• The first round was a complete failure. There were tweets at the bottom of the page that went back to June 2nd. Meanwhile, in the unfiltered #NASCAR stream, tweets were as hot and heavy as ever. Updates were scarce on the official page and seemed to almost come to a complete stop sometime after halfway. I really wish this would succeed but it needs a heck of a lot more work.
GRADING SUNDAY’S CUP RACE AT POCONO
58.8 percent called it Good 28.9 percent called it Great 8.2 percent called it Fair 4.1 percent called it Poor
What Fan Council members said:
• Best Pocono race I have seen in many years!
• Take away the pass by Logano to take the lead it was a poor race, plain and simple.
• I was dreading this race as I normally do in the summer schedule. However, it was good. The repave, speeding penalties and cautions made this usually boring race watchable.
• Hubby's first race, and we stood for about 75 percent of the laps! Great competition, great resurfacing job, great turnout!
• Best Pocono race I have ever seen.
• Once we got the speeding penalties out of the way, I loved the race. When the race was over, I was ready for more laps!!
• Yes, this was an odd race. However, the whole speeding penalty thing really showed who was paying attention and it made it very interesting. The race was a good length and there were multiple cautions to help mix things up. Also nice seeing a driver who really needed a win actually get one this season.
• Who knew that Pocono could be that great. Usually even I am fighting the urge to nap during the middle of the race. It was the perfect length and the action was great.
• I rated it "Good." It was actually pretty "Great." I'm just sour that the 88 (car) didn't get it done.
• This was the first time ever I have gave a race a "GREAT" checkmark. It was one of the best Pocono races I’ve ever seen. I had friends that were there and they said it was just as awesome in person. Gotta give props to NASCAR & the track owners for making the race great.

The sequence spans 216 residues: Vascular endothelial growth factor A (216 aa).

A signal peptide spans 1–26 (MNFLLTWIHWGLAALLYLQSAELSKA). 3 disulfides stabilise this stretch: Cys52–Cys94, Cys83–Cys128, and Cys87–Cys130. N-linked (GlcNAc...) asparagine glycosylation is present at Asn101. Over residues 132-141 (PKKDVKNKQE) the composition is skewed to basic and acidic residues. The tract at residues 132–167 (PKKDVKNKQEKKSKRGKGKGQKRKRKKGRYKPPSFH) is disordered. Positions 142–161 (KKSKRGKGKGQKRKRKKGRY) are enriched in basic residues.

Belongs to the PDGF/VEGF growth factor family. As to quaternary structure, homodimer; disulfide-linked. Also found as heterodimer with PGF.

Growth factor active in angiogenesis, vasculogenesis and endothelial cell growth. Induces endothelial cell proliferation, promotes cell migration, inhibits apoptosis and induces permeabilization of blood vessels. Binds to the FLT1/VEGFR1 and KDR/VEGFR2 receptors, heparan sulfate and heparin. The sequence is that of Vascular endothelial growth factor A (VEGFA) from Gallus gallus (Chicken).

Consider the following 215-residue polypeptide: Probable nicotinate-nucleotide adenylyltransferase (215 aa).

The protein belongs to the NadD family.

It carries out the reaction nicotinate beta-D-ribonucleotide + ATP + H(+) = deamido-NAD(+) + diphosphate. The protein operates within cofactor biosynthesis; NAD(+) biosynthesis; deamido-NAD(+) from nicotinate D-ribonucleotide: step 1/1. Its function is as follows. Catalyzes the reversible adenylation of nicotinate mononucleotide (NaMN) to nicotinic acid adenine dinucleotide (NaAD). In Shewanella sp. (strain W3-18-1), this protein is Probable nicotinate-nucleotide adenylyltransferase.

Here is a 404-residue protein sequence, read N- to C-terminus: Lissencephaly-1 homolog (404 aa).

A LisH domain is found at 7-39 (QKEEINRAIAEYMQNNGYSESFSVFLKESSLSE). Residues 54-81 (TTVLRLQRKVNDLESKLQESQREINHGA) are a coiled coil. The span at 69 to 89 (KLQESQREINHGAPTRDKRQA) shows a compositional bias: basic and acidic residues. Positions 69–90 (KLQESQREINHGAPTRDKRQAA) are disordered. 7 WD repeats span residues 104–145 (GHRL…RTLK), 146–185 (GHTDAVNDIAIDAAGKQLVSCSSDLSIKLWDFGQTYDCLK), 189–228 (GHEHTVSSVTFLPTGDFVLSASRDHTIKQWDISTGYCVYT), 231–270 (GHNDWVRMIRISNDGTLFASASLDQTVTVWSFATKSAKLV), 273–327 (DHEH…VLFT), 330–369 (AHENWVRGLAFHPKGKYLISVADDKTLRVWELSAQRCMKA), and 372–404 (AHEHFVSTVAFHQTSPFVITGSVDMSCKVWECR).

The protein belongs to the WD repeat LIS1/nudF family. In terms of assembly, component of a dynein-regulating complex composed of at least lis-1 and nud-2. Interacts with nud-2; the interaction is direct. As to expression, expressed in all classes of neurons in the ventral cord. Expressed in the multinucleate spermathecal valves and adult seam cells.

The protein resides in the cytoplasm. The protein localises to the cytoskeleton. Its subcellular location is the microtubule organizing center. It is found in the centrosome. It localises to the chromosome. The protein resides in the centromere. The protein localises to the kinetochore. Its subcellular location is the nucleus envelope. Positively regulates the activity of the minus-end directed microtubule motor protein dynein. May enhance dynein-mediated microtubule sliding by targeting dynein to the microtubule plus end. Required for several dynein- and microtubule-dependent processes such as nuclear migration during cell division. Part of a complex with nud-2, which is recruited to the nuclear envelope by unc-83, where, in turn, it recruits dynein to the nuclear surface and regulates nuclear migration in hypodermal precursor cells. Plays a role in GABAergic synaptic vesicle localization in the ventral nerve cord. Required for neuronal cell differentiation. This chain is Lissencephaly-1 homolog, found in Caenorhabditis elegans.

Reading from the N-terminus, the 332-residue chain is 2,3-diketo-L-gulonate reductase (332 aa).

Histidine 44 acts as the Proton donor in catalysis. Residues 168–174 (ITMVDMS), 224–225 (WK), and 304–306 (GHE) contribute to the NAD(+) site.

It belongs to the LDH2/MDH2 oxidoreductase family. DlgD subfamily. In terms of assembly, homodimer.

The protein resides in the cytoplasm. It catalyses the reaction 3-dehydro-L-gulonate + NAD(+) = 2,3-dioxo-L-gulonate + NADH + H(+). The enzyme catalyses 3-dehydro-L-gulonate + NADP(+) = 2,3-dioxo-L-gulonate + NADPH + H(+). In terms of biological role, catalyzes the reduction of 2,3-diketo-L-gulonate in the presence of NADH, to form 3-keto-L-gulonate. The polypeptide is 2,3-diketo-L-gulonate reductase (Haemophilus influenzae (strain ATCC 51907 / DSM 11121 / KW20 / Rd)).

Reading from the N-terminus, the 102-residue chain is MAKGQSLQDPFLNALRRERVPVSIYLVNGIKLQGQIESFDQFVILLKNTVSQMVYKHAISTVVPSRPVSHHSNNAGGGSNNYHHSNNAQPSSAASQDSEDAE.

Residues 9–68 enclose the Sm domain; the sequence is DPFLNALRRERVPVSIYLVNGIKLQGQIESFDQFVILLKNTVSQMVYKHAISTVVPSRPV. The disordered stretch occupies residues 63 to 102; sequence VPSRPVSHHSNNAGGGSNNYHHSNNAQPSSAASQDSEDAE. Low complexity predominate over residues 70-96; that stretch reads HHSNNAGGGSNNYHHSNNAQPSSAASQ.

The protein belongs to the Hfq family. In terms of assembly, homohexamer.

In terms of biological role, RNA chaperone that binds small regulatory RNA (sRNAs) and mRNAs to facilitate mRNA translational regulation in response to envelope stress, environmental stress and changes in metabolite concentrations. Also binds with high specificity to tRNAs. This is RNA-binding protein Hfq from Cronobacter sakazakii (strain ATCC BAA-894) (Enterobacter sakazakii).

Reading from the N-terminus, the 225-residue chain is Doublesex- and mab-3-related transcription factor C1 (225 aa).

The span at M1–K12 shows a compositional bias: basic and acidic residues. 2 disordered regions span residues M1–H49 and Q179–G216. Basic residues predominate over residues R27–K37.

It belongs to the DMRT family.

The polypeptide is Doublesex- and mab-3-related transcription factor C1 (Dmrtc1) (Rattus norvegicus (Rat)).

A SECOND CHANCE FOR POCONO? Last week Fan Council members were asked if they cut four races from the current Cup schedule what four races those would be. Both Pocono races ranked among the ones fans would cut with the Pocono August race rated as the No. 1 race to cut. Yet, last weekend’s Pocono race earned praise from Fan Council members with 87.7 percent of the votes listing the race as either Great or Good — only the Martinsville race this season has received a higher combined percentage (89.9). Fan Council members were asked if they would reconsider how many races Pocono deserved in a season:
56.1 percent said one race only 39.5 percent said two races 4.4 percent said zero races
What Fan Council members said:
• I live 25 miles from Pocono and get sick of hearing everybody bitch about it. They deserve two races. They always have better than average attendance and the speedway has gone out of their way to jump through all the hoops NASCAR has asked them to. New paving, pit road, inner wall, fencing, better seats, parking and traffic control. A shorter race made it more competitive. That facility is now right there quality-wise with Charlotte, Richmond or anywhere else. God bless Doc Mattioli, but since his grandson Brandon took over, Pocono is light years ahead of where it was. That is an A-plus facility — I don't care how pissed Dale Jr was about having to be there for five days!
• Pocono is still on the bottom half of my list of favorite tracks.
• I have been to many Pocono races over the years. They were always too long and quite frankly the last three or four were boring. We stopped going two years ago. I picked Pocono as a race to be dropped. After (Sunday’s) race, I have changed my mind. If they can consistently put out a race like (Sunday’s), they deserve to have two.
• It had more action than Bristol, but I still think it deserves one race only.
• I'm still saying only one race. Yes, I enjoyed the race despite certain things, but I think only once a year is fine. Sometimes a race that has two races doesn't always deliver in the second race. Only a few tracks can do that. Talk to me after August.
• I was wrong last week. The new track and shorter miles have made this a much better race.
• No way this track deserves two dates, but I can deal with 1 date because it is a unique track on the schedule.
The Backseat Drivers Fan Council was founded and is administered by Dustin Long. Fans can join by sending Dustin an email at firstname.lastname@example.org.
Please include the following information:
Name, city, state, Twitter name, e-mail address and favorite driver.
Foul mouth and fiery temper conspire to extinguish Busch's NASCAR career
Photo by ASP, Inc.
The last five days have become the most memorable of Kurt Busch’s 12-year tenure in NASCAR. The next five may ultimately determine the rest of his career.
Following a terse exchange with long-time NASCAR reporter Bob Pockrass following Saturday’s Nationwide race at Dover, Busch was suspended by NASCAR until June 13 for showing disrespect towards a media member. Since, Busch’s car owner, James Finch, has been less than supportive of his driver, making cryptic comments regarding his future with the No. 51 Phoenix Racing team. Absent is the fatherly concern and support that Joe Gibbs showed brother Kyle following his dust-up at Texas Motor Speedway last fall with Ron Hornaday Jr. in a Truck Series race. Instead, Tuesday’s comments on Sirius XM NASCAR were those of an old-school racer, legitimate tough guy, and an owner who finds himself at the same Busch-induced crossroads as Jack Roush and Roger Penske before him.